“That is what they say I said when they found me in the blackness after three hours; found me crouching in the blackness over the plump, half-eaten body of Capt. Norrys, with my own cat leaping and tearing at my throat.“
Two theories jump out at me as the narrator is put away raving that he didn’t kill Captain Norrys, the rats did. The first is what I like to believe because of all the seeds planted earlier in the story. We had the mention of werewolves, which is merely a reference for us to understand that there is Lycanthropy in the possibility of this story, but instead of it being a werewolf, it’s a wererat.
The second notion is that the narrator is the only one to ever hear the rats in the walls; with the exception of his cat, but I’d contend that the cat was trying to say that something was there in the walls. Some vast power the cat was trying to get to. Cats have power in Lovecraft, just look at “The Cats of Ulthar.”
The unique take on this however, is that the narrator doesn’t take on the appearance of a rat, but the mental capacity of the rat. That’s the power of the lycanthrope here and that’s probably the storm of rats which happened all those years previous. What was built underneath the priory is a temple to the horrible god Nyarlathotep and the people tied to the priory, the people who practiced the rituals and built the horrible vault, were the people inflicted with the curse of the lycanthrope. That’s why so many of the townsfolk are scared of the priory…years ago it was a group of cannibals who imagined they were rats who stormed the village and killed and ate and ravaged. Thus when the narrator discovers the horrible truth, his genetic disposition is to turn feral and become one with the rat…poor Captain Norrys was just in the way as the rodent appetite took hold of the narrator.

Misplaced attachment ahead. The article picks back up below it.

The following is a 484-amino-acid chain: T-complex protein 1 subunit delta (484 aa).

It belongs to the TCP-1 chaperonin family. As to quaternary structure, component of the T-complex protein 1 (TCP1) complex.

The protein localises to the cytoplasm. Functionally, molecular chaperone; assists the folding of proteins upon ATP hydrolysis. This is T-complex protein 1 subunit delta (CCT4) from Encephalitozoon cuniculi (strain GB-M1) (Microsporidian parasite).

We were also given a hint to the cannibalism earlier as well, which could also be considered part of Nyarlathotep’s influence.
The other theory is that everything was normal until they got to the vault and Nyarlathotep’s influence robbed the crew of their senses, but I this theory is all conjecture. The real evidence comes from what I’ve discussed prior and I tend to believe that Lovecraft puts in hints, buried underneath detail, and we just have to dig a bit to get to it.
This story touches on a number of tropes classic to Lovecraft as well. Genetic madness, place triggering memory and sanity, the haunted/possession trope, and architecture which develops a tone for the story. What I love about it (and probably why it’s lauded as his best) is that it puts all these themes together in one place, but doesn’t focus on any individual theme, which just enhances the overall feel of the whole story.
Let me know what you think in the comments! Were there mystical rats? Or was it really our narrator all along?
Join me next week as we dissect “The Very Old Folk”!